The U.K.-based Cutler and Gross credits New York’s Cast Iron District as its inspiration for a New York flagship. “Being located in SoHo, we automatically attract some of New York’s most highly regarded fashion designers, artists and filmmakers,” said Cutler and Gross CEO, Majid Mohammadi, describing the artistic community as “an important and coveted audience” of the brand.

The store has drawn a fashionable crowd since its opening in the spring which added its more than 4,000 frames, a brand archive housed in a special “Museum & Bespoke Room” and full optometric services to the neighborhood.

But the store is not targeted solely to wealthy creative types—having been a full service optical business for over 40 years, Mohammadi maintains that the brand and its eyewear expertise is accessible to everyone. “New York is a melting pot of culture and people, which means we are fortunate to have a great range of clients,” he said. “Our non-high end consumers enjoy working with an optical professional and a stylist who provide a level of comfort and knowledge that they may not receive anywhere else.”

Mohammadi told VM a New York store has always been on the map and said plans for further expansion are underway. With the lower Manhattan flagship under its belt, the company confirmed further expansion to an uptown New York location (time not yet established), a store opening in Bath, England in summer 2014 and said other cosmopolitan cities have been identified where the business plans to grow.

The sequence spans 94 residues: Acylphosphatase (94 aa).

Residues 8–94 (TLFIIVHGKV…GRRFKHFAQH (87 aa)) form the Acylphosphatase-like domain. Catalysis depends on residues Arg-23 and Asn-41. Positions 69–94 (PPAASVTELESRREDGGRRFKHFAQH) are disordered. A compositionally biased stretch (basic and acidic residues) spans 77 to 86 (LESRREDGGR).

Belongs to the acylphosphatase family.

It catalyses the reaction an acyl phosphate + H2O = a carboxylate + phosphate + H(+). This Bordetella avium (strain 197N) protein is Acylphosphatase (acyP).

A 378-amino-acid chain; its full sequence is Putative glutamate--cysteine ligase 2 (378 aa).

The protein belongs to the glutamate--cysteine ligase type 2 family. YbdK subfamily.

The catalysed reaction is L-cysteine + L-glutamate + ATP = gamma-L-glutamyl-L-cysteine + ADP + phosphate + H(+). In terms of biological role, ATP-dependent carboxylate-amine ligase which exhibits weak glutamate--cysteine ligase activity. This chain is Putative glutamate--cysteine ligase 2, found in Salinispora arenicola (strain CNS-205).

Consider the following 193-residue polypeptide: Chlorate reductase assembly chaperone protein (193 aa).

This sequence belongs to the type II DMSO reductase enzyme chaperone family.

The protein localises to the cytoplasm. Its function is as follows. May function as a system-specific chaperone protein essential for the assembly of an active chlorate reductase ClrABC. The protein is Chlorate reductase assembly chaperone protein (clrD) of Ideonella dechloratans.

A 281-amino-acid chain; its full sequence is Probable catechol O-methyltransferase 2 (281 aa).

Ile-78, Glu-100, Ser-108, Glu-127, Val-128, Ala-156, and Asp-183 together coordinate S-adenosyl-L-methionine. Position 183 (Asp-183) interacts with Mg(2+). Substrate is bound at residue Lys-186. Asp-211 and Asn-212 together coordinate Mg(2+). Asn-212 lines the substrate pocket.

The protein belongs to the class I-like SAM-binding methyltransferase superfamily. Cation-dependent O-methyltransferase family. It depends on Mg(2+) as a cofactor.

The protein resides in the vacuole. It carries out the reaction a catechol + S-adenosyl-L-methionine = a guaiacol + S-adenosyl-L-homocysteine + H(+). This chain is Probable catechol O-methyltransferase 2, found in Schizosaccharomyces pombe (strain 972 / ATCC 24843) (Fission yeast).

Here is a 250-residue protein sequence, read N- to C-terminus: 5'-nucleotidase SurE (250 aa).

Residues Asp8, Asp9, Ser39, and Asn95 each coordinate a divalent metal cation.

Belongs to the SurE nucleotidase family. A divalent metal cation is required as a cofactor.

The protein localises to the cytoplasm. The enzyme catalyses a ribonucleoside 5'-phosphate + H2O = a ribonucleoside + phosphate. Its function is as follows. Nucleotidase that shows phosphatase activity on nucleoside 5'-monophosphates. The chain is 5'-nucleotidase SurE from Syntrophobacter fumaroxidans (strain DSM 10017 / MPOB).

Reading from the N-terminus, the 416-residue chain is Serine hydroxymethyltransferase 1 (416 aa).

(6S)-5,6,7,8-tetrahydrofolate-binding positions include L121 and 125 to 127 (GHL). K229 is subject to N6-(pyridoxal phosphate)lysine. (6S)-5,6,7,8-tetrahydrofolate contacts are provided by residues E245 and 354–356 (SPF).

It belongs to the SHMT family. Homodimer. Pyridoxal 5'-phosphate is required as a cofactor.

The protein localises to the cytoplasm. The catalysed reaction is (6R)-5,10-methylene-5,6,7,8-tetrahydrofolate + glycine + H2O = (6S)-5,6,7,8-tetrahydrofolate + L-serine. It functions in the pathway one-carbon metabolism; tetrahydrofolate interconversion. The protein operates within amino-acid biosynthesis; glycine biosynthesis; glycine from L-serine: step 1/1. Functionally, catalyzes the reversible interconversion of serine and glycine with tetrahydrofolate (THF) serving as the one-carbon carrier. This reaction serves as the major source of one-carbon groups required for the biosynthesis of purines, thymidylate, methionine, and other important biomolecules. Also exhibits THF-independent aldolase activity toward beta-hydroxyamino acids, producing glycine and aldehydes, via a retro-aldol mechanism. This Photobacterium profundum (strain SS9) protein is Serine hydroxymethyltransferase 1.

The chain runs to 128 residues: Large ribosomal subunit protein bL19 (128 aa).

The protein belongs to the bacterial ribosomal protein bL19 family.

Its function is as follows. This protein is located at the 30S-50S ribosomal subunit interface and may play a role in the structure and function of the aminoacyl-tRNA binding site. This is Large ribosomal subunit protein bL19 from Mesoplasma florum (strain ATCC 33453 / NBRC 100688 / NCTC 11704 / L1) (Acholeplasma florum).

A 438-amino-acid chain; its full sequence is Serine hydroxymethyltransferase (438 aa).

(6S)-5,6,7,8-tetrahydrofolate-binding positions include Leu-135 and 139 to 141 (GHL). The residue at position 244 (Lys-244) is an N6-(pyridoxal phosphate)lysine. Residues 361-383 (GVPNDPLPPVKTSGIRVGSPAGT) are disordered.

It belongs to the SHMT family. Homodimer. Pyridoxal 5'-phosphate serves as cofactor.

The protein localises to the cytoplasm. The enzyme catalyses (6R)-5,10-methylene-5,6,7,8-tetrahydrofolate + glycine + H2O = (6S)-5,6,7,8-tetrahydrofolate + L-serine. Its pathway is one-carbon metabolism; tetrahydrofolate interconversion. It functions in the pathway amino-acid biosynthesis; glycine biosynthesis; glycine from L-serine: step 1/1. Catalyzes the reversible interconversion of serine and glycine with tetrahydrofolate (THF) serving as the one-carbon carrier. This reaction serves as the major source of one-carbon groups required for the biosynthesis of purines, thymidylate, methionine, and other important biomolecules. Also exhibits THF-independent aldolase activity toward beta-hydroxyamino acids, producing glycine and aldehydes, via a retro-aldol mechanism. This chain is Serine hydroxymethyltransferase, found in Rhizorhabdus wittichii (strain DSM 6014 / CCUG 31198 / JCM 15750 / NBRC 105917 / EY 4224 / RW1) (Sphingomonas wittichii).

Millennial-facing eyewear retailer Warby Parker was conceived stateside and in fact, in New York, by Neil Blumenthal and David Gilboa in 2010. The “hip,” literary-themed e-tail company had pop-up locations in the past, but did not exist as a full-service, brick-and-mortar optical retailer until opening their first physical store here in SoHo in April 2013.

The young duo received recognition for Retail Innovation at the Accessories Council’s 17th Annual ACE Awards in November. Their acceptance of the award followed several headline-making milestones, such as the opening of their second full-service store in Boston and multiple design collaborations like those with Warner Bros. and Legendary Pictures and lifestyle blog, Daily Candy, as reported by VMail in May 2013.